The novel plays homage to the classical genre of the nostos, the hero’s arduous homecoming, represented most famously by the Odyssey. Conrad is enamored of Homer’s Iliad, but fails to recognize the parallels between his own return and Odysseus’s — if his studies had focused on the Odyssey, he might have been prepared for the chasm that lies between the martial and the domestic worlds, and the impossibility of reconciling them. He might have recalled the scene in which Odysseus’s son Telemachos, searching for clues as to his father’s fate, visits the reunited Menelaos and Helen, only to find the ageing king recycling stories of Troy while his wife mixes up mind-altering drugs to blur their memories and get them through the night. Like Conrad, Odysseus is called upon to entertain civilians with thrilling stories: the Odyssey’s most famous tales, of the Cyclops and the Sirens, are those that a disguised Odysseus relates to his hosts, the insular, immature, luxury-sated Phaeacians, for whom war is a source of entertainment. Conrad also struggles to sate civilian curiosity, searching within his violent experience for the fragments that can be shaped into benign anecdotes, in which his men clown and tease but do not kill or die.
Classical stories of heroes’ homecomings obsess over the fidelity of the women left behind, placing Odysseus’s faithful Penelope in archetypal opposition to Clytaemnestra, wife of his leader Agamemnon. In Aeschylus’s tragic version, the victorious king is welcomed home from Troy with ceremony and flattery by his wife, only to be murdered by her in the bathtub, the most intimate and vulnerable of domestic spaces. Clytaemnestra has been sleeping with another man — and ruling Agamemnon’s kingdom with him — all along. Agamemnon’s fate is a horror story for military men, like the Athenian veterans of the Battle of Marathon who made up Aeschylus’s original audience. Their wives’ infidelity haunts the imagination of soldiers — even modern, understanding ones like Conrad. Although his college girlfriend, Claire, has written to cool their relationship, he can’t shake his obsession with what she’s done in his absence: “Four years. She hadn’t been sealed in plastic.” When they meet, he resorts to uncharacteristically crude language to accuse her of the age-old crime: “Do you fuck him?” “I’m not using that word,” she protests. “You use it like a weapon.” Which of course it is, just like Conrad himself — a weapon that mustn’t be used.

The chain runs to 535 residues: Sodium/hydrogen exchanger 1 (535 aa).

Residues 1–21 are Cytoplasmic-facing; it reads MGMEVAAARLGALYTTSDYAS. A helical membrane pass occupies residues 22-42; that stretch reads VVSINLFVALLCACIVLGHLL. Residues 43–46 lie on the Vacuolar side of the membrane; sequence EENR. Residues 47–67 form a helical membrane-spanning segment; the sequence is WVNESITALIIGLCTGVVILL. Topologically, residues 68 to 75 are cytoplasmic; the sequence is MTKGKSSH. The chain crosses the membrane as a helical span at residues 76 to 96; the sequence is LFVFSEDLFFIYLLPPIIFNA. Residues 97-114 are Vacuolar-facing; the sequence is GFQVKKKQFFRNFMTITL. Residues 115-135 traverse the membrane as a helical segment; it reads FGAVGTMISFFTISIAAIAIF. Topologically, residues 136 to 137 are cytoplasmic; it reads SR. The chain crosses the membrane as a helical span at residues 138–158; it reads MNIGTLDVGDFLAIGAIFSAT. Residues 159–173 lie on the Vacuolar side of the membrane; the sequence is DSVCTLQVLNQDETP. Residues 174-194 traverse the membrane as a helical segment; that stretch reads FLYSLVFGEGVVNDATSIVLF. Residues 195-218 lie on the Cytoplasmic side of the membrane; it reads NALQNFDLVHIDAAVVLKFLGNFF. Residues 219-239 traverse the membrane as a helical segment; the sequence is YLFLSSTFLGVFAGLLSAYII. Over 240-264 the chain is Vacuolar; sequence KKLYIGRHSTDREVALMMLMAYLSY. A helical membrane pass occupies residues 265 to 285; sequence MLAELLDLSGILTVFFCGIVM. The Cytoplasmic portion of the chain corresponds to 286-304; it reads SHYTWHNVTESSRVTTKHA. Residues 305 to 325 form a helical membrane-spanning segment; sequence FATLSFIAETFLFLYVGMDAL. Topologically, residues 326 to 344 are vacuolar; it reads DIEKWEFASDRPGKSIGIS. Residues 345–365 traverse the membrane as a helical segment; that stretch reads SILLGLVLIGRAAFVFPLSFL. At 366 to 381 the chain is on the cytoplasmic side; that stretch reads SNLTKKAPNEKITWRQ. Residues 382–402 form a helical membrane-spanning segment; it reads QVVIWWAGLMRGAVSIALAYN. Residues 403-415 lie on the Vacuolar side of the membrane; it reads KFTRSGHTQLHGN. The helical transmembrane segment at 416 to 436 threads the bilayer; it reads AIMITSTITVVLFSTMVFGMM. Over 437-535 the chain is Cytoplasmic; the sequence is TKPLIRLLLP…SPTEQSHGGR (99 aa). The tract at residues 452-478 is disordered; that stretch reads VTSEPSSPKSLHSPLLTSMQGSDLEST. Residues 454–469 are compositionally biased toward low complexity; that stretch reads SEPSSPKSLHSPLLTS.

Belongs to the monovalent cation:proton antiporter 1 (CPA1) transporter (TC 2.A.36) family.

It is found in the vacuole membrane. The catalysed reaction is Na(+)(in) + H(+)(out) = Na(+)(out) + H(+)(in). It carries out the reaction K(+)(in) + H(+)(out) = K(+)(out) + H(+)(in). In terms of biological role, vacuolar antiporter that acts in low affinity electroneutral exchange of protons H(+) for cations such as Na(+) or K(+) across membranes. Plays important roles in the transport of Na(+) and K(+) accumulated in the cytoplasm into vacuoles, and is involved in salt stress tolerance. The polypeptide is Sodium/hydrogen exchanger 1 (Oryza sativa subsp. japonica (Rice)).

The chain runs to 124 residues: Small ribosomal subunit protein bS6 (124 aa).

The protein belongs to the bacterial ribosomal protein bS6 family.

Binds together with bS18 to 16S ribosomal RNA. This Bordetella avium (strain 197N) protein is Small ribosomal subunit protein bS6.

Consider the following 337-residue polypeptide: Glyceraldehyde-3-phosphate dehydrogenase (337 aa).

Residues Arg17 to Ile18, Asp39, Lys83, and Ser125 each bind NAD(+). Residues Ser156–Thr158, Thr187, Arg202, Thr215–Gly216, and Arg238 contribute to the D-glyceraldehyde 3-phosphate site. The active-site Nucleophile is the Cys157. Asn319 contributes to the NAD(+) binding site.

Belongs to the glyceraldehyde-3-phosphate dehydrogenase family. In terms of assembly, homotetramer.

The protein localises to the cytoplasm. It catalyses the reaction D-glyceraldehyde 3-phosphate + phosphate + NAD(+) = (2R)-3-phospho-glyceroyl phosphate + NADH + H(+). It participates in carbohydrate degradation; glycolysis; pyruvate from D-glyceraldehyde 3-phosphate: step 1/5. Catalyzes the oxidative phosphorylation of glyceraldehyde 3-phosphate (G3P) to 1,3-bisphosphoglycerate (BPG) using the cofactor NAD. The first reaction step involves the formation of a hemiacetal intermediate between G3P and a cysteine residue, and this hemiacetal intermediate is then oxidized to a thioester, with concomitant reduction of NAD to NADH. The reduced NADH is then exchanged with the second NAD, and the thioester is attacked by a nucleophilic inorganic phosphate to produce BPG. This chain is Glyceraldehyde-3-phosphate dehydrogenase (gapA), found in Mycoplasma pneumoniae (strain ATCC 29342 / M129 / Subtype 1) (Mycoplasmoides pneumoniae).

Primed, trained, and on high alert, Conrad cannot disarm himself. In one scene, driving to the beach with his mother, Conrad begins to register the presence of a small white sedan. “Nearly every car in Iraq was a small white sedan. Everyone drove them: taxi drivers, businessmen, and insurgents. Suicide bombers.” He’s used to driving in a convoy, on a cleared road, but in heavy holiday traffic begins to lurch and swerve between lanes, increasingly dangerously, as his adrenaline and his imagination take over. His mother Lydia is telling a story about visiting beach houses to pick one out for rental, and how it felt to walk through and assess a stranger’s life. Her story is emotional, feminine, domestic — a civilian tale ranged against the war story playing out in Conrad’s head. Both are equally real to him, but he is stuck, unable to judge between them, to choose one reality over another.